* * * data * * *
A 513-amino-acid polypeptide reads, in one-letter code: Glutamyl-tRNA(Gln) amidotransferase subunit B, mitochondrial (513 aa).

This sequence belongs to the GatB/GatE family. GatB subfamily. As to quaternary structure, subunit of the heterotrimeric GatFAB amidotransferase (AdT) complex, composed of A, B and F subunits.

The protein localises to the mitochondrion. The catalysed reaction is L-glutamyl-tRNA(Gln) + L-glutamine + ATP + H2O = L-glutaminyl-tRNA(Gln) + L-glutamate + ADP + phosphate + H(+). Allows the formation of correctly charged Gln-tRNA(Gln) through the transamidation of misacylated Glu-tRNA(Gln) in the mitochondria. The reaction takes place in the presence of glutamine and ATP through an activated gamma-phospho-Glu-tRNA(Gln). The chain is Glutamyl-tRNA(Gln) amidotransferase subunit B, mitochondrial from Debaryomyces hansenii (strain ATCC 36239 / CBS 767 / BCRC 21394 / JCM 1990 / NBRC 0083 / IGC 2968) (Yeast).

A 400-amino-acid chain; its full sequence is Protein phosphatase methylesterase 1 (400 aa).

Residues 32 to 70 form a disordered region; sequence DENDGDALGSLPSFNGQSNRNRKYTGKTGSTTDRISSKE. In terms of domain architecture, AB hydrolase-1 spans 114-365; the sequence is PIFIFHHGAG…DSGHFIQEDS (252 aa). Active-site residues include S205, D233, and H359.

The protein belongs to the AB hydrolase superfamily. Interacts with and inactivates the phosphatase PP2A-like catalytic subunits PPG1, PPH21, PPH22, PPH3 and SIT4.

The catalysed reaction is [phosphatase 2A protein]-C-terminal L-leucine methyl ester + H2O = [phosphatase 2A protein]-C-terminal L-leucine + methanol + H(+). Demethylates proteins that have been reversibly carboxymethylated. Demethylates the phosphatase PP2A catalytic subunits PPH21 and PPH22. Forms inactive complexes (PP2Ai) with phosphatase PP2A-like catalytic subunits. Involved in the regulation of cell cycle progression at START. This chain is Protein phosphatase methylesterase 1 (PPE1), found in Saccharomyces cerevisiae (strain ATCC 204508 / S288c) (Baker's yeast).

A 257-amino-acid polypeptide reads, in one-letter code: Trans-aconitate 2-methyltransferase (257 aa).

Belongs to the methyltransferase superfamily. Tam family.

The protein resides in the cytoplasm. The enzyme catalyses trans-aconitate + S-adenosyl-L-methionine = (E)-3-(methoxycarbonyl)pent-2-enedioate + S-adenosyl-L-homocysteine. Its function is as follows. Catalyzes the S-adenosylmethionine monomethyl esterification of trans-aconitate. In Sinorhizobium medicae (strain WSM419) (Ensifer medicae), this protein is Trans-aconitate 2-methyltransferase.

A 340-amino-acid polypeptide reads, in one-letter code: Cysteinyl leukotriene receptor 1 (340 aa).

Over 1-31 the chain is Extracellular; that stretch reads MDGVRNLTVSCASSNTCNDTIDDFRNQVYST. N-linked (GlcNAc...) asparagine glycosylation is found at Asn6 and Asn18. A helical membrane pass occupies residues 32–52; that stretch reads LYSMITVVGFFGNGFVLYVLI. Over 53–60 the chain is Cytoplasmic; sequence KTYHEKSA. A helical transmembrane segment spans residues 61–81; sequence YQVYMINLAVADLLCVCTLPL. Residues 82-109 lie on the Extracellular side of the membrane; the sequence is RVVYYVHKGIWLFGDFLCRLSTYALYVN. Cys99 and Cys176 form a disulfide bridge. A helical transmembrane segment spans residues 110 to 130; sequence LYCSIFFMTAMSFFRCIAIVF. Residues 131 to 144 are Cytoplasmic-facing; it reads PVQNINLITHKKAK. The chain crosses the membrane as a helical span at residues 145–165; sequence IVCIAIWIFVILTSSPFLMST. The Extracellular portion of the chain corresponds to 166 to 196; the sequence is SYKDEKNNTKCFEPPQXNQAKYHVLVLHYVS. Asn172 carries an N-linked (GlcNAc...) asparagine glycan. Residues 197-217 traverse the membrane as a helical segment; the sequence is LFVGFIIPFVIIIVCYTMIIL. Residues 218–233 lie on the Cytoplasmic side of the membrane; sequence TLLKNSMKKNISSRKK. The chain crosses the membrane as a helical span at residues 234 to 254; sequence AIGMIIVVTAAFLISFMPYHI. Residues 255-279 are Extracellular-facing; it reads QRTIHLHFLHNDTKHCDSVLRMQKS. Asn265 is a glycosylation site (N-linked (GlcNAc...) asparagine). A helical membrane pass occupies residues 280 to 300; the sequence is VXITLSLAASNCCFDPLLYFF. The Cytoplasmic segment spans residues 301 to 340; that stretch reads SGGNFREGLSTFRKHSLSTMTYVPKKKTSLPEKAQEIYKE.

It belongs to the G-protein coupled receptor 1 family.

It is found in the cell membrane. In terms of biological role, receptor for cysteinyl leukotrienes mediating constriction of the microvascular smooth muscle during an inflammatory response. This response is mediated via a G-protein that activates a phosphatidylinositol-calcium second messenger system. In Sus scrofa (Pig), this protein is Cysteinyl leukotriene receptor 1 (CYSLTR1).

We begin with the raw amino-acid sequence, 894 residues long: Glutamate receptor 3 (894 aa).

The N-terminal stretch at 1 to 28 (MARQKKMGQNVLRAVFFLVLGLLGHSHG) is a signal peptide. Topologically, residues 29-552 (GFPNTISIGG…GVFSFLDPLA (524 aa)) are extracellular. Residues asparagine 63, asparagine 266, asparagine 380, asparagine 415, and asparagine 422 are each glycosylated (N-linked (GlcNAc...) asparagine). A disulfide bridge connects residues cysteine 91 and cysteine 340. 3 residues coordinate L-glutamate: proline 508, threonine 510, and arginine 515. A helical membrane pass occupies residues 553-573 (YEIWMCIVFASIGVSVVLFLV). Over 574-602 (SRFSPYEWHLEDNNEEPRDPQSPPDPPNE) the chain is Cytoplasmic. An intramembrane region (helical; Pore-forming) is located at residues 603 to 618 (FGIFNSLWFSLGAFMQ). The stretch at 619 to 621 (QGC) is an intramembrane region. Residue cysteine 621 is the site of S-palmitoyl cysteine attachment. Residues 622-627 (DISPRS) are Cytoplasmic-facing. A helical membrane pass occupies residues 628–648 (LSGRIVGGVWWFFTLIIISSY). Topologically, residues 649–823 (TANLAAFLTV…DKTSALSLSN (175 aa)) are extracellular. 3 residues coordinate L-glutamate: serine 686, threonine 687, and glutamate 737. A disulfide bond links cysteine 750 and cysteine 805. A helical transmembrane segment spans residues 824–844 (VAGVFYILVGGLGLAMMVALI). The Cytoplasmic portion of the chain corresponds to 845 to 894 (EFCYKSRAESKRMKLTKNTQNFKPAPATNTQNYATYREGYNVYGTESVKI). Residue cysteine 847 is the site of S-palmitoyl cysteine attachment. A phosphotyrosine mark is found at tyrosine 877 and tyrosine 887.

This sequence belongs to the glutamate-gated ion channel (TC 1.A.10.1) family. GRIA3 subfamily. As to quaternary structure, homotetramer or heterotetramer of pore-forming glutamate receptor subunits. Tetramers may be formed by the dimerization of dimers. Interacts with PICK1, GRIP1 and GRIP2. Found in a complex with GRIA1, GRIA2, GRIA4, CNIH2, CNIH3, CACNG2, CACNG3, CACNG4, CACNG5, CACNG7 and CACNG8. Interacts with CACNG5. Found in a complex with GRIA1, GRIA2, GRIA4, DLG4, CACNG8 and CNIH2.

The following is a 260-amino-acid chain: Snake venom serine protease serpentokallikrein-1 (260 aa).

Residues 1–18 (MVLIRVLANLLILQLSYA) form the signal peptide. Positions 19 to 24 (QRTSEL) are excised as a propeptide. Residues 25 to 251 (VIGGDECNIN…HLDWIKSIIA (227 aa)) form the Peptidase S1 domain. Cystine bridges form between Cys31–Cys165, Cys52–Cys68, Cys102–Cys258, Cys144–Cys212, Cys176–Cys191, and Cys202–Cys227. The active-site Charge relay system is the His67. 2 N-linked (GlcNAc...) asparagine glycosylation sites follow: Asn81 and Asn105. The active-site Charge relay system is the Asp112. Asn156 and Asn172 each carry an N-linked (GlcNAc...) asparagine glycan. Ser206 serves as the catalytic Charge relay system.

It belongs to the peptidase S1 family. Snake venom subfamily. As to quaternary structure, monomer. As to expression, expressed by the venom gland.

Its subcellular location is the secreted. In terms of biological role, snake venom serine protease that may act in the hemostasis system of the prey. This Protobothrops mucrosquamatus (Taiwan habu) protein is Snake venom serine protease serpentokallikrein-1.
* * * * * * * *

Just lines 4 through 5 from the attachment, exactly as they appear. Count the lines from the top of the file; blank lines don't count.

A 400-amino-acid chain; its full sequence is Protein phosphatase methylesterase 1 (400 aa).

Residues 32 to 70 form a disordered region; sequence DENDGDALGSLPSFNGQSNRNRKYTGKTGSTTDRISSKE. In terms of domain architecture, AB hydrolase-1 spans 114-365; the sequence is PIFIFHHGAG…DSGHFIQEDS (252 aa). Active-site residues include S205, D233, and H359.